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bibliography*The PainScience Bibliography contains plain language summaries of thousands of scientific papers and others sources, like a specialized blog. This page is about a single scientific paper in the bibliography, Hickey 2019.

Pain-Free Versus Pain-Threshold Rehabilitation Following Acute Hamstring Strain Injury: A Randomized Controlled Trial

updated


Tags: treatment, strain, injury, pain problems, muscle

PainSci summary of Hickey 2019?This page is one of thousands in the PainScience.com bibliography. It is not a general article: it is focused on a single scientific paper, and it may provide only just enough context for the summary to make sense. Links to other papers and more general information are provided at the bottom of the page, as often as possible. ★★★☆☆?3-star ratings are for typical studies with no more (or less) than the usual common problems. Ratings are a highly subjective opinion, and subject to revision at any time. If you think this paper has been incorrectly rated, please let me know.

This tiny randomized controlled trial for hamstring strain rehab compared two rehab strategies: either waiting until pain is mostly gone, versus waiting until it’s entirely gone. There was no statistically significant difference between how long it took both groups to be cleared to return to play. The pain-threshold group did slightly better by a couple measures. The real story here is not that either works better than the other, but that starting rehab before the pain was entirely gone wasn’t obviously worse.

And it's a really tiny study, so… grain of salt.

original abstractAbstracts here may not perfectly match originals, for a variety of technical and practical reasons. Some abstacts are truncated for my purposes here, if they are particularly long-winded and unhelpful. I occasionally add clarifying notes. And I make some minor corrections.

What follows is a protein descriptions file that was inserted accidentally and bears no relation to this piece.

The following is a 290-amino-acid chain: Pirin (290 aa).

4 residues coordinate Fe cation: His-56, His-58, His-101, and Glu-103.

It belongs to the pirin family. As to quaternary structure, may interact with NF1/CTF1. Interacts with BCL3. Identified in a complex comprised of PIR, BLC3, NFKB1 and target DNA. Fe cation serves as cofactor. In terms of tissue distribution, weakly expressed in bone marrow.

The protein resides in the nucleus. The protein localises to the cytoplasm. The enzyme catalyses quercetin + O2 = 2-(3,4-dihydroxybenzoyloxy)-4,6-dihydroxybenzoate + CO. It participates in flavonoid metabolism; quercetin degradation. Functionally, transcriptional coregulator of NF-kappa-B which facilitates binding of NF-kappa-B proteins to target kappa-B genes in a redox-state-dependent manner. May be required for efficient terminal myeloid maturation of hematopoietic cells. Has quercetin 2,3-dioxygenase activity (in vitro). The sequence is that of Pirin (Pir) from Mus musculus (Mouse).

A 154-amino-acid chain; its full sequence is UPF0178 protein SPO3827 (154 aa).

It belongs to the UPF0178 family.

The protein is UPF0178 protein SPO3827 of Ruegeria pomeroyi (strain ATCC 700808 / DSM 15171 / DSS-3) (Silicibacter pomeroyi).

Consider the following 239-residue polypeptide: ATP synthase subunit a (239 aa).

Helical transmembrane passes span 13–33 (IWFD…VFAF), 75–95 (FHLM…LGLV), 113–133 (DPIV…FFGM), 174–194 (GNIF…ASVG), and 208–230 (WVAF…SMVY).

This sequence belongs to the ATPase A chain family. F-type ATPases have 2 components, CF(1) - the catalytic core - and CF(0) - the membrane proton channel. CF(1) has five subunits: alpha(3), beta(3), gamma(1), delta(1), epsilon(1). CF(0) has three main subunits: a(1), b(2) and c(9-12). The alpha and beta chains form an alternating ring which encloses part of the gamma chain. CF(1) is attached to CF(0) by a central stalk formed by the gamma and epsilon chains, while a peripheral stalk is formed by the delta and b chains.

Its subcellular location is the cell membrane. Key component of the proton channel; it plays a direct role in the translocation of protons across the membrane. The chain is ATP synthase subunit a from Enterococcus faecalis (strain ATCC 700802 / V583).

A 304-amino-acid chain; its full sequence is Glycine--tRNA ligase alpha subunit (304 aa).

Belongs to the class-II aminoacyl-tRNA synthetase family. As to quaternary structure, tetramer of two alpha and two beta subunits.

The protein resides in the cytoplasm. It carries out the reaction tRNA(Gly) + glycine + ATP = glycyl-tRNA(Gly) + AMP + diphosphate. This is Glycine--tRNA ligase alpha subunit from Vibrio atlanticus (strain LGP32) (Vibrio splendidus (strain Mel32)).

STUDY DESIGN: Randomized controlled trial. BACKGROUND: Conventional guidelines recommend hamstring strain injury (HSI) rehabilitation should only be performed and progressed in complete absence of pain, despite lack of comparison to alternative approaches. OBJECTIVES: The primary aim of this study was to compare the number of days from acute HSI to return to play (RTP) clearance following a standardised rehabilitation protocol performed within either pain-free or pain-threshold limits. The secondary aims were to compare isometric knee flexor strength, biceps femoris long head (BFlh) fascicle length, fear of movement and re-injury during a six-month follow-up between pain-free and pain-threshold groups. METHODS: Forty-three men with acute HSIs were randomly allocated to either a pain-free (n=22) or pain-threshold (n=21) rehabilitation group. Days from HSI to RTP clearance, isometric knee flexor strength, BFlh fascicle length, fear of movement and re-injuries within six-month follow-up were reported. RESULTS: The median time from HSI to RTP clearance was 15 days (95% CI = 13 to 17) in the pain-free group and 17 days (95% CI = 11 to 24) in the pain-threshold group, which was not significantly different (p = 0.37). Recovery of isometric knee flexor strength at 90/90 degrees of hip/knee flexion was greater in the pain-threshold group at RTP clearance by 15% (95% CI = 1 to 28) and by 15% (95% CI = 1 to 29) at two-month follow-up. BFlh fascicles were 0.91cm (95% CI = 0.34 to 1.48) longer at two-month follow-up in the pain-threshold group. Two re-injuries occurred in both the pain-free and pain-threshold group during six-month follow-up. CONCLUSION: Pain-threshold rehabilitation did not accelerate RTP clearance but did result in greater recovery of isometric knee flexor strength and better maintenance of BFlh fascicle length improvements compared to pain-free rehabilitation. J Orthop Sports Phys Ther, Epub 28 Jun 2019. doi:10.2519/jospt.2019.8895.

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